A commenter (one of the 5 or 6 we have) recently told the story of an ex-girlfriend. Seems in a moment of pillow talk he asked her why she was with him, a middle-aged foreigner, rather than a young Pinoy. She responded with something like she “wanted to eat better than dried fish and rice every day.” He wasn’t moved by her response.
Now personally, as I’ve blogged before, Janet loves dried fish and rice and would probably eat it every day if she could get it – and if the rest of us could stand the smell.
But the reader took the response to mean that not only his girl, but all Filipinas, are with their Western partners for only one reason – more dried fish 🙂 No no, I suppose he really meant – for money.
Being on more forums with expats and travelers to the Philippines than I should be reading, I can say that this is a common, if odd, opinion. Guys move to the Philippines with their wives, or move there and find a wife or girlfriend, and often declare that most of the women there are only interested in a man’s cash. Of course they are quick to add that their wife doesn’t fall into that category. They were smart enough to find “one of the good ones.” More likely they are smart enough not to give their true opinion on a public forum that their wife or her infinite number of friends and relatives might read.
So, why are they with us? Why are we with them? What is this thing called love? If you’ve read any of my other wiseassed blog pieces you know I won’t be answering the last question.
But it reminds me of the fact that Janet often asks why. It’s night, maybe we’re in bed, and we whisper loving words to each other. I tell her “I love you very much,” and she asks, “Why do you love me?”
I have no good answers. I mean, saying “you’re cute/hot/a good lover,” not only isn’t an accurate answer to the love question, it could be considered insulting. “What, you only love my body!!! What happens when I get older and put on 5 pounds?”
“You’ll still be hot to me, baby.” You can imagine that this conversation (and any subsequent nighttime activities) will not end well.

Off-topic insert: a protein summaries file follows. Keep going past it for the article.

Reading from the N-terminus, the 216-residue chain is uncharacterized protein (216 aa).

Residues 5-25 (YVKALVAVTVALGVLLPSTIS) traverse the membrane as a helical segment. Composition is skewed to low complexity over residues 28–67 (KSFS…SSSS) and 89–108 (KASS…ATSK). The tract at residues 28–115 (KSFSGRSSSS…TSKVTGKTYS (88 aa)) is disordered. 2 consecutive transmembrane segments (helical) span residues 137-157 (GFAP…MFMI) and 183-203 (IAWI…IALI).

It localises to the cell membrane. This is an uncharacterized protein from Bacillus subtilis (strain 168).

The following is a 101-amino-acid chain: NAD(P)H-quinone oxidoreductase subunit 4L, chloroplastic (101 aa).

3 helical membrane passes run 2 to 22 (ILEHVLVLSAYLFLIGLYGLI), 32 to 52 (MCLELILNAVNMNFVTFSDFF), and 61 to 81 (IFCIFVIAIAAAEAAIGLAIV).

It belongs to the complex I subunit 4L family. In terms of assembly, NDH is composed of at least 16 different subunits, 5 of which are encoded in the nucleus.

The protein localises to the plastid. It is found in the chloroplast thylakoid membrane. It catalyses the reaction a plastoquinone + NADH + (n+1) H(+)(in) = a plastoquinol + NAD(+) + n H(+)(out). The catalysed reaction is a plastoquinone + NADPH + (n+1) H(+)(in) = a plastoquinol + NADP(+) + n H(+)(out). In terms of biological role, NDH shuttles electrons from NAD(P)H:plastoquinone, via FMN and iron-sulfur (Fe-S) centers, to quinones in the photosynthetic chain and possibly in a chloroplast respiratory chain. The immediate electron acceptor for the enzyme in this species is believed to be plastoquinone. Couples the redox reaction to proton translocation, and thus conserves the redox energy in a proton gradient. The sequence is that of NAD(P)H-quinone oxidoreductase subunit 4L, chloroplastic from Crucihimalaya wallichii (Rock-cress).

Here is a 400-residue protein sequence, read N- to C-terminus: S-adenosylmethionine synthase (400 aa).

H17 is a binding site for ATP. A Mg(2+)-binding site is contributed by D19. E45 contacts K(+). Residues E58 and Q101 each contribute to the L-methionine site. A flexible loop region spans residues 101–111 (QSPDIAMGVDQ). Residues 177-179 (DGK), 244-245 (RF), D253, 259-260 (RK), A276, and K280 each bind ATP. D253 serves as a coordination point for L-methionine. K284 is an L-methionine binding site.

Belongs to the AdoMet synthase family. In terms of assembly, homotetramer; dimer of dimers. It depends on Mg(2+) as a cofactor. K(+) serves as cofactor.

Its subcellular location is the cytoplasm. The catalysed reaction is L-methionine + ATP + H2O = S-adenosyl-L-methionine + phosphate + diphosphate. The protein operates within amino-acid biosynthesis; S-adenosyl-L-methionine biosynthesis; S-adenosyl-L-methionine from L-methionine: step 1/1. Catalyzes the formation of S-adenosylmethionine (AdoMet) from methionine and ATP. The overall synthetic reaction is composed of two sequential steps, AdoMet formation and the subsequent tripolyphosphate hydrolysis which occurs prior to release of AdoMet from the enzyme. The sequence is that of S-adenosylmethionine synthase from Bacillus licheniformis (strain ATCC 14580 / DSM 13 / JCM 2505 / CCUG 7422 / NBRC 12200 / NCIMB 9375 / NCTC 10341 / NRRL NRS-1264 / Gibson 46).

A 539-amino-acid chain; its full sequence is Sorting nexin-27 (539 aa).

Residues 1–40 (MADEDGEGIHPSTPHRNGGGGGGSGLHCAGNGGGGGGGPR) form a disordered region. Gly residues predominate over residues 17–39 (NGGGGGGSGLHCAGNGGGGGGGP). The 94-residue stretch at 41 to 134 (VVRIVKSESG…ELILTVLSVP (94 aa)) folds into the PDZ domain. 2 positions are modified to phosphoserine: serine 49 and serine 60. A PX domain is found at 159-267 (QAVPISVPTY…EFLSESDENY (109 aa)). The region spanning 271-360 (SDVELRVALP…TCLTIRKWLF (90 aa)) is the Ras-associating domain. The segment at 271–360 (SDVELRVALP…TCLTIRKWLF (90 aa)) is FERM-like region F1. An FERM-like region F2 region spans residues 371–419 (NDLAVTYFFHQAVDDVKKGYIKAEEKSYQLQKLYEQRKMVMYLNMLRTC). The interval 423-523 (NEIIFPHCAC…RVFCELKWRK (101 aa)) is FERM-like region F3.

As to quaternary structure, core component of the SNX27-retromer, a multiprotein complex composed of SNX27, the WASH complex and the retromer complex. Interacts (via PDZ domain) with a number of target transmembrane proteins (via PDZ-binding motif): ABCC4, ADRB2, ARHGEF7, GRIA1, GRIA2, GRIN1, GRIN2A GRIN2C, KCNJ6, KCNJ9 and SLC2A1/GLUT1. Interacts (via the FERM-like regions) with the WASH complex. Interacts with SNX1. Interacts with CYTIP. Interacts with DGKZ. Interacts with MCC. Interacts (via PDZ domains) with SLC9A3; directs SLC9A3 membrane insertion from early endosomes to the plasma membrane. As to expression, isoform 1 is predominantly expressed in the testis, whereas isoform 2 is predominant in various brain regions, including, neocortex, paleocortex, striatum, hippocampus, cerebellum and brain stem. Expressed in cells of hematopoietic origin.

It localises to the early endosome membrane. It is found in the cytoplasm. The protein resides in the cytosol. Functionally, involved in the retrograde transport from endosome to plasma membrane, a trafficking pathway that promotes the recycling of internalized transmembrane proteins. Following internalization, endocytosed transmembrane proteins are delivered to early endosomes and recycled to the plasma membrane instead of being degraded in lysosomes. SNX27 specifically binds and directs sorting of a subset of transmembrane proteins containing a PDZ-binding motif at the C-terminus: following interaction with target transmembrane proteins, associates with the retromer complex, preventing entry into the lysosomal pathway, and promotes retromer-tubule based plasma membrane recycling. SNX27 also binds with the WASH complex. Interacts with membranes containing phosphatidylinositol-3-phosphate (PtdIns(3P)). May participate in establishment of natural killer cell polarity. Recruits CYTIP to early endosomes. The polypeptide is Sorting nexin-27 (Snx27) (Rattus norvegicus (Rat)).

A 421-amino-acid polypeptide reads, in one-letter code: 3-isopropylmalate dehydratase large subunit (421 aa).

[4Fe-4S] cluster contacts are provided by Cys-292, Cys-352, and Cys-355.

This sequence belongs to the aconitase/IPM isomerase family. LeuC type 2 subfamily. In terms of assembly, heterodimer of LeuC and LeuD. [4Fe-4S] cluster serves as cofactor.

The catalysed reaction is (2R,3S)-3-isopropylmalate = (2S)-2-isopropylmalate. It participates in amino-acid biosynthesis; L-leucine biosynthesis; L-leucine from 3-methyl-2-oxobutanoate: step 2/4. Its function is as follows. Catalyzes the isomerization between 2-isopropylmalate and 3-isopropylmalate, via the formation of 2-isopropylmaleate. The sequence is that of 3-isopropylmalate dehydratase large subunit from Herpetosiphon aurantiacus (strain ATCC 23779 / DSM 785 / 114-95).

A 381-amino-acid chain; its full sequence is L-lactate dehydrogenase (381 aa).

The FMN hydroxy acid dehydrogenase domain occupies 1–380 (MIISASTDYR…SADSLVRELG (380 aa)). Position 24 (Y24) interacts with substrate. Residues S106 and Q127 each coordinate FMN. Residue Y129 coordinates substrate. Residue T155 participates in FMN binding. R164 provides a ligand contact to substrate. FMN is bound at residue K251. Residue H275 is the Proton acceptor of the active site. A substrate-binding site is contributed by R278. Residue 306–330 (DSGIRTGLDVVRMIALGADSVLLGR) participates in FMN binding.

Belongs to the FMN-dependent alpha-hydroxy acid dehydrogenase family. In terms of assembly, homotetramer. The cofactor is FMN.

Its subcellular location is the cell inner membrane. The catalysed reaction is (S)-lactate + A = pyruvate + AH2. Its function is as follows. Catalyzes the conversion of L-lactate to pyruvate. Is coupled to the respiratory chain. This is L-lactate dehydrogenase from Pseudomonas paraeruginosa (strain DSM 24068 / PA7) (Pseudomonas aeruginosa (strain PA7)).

Usually when Janet asks the “why” question, I hem and haw, come up with something, but it’s pretty inadequate. I’m a writer but not a poet. I know that I love Janet, but am not completely sure what that means, nor if an adequate “why” even exists.
So why do people love each other? And does the answer have anything to do with marriage – or money? After all I was in love when I was 13 – and 14, 15, 16, 17, 18, and 19 – all with different girls. And thank God I didn’t marry any of them.
I think our parents and grandparents and their predecessors, in previous eras in which most marriages actually lasted successfully, if not always happily, innately understood that you needed two people to make life work. Somebody had to make money, somebody had to care for the children, somebody had to cook, somebody took care of the house, somebody had to make sure you could afford the house and keep it from falling apart, somebody had to hitch the team of horses to the wagon or later on look under the hood of the car with a knowing “ah ha.” There was no way out of the realization that it took two adults. I suspect that in those days also, connection was more important. Today people live alone more often than ever in the U.S. and seem OK with it; in the Philippines and much of the world, living alone is almost inconceivable, emotionally and financially .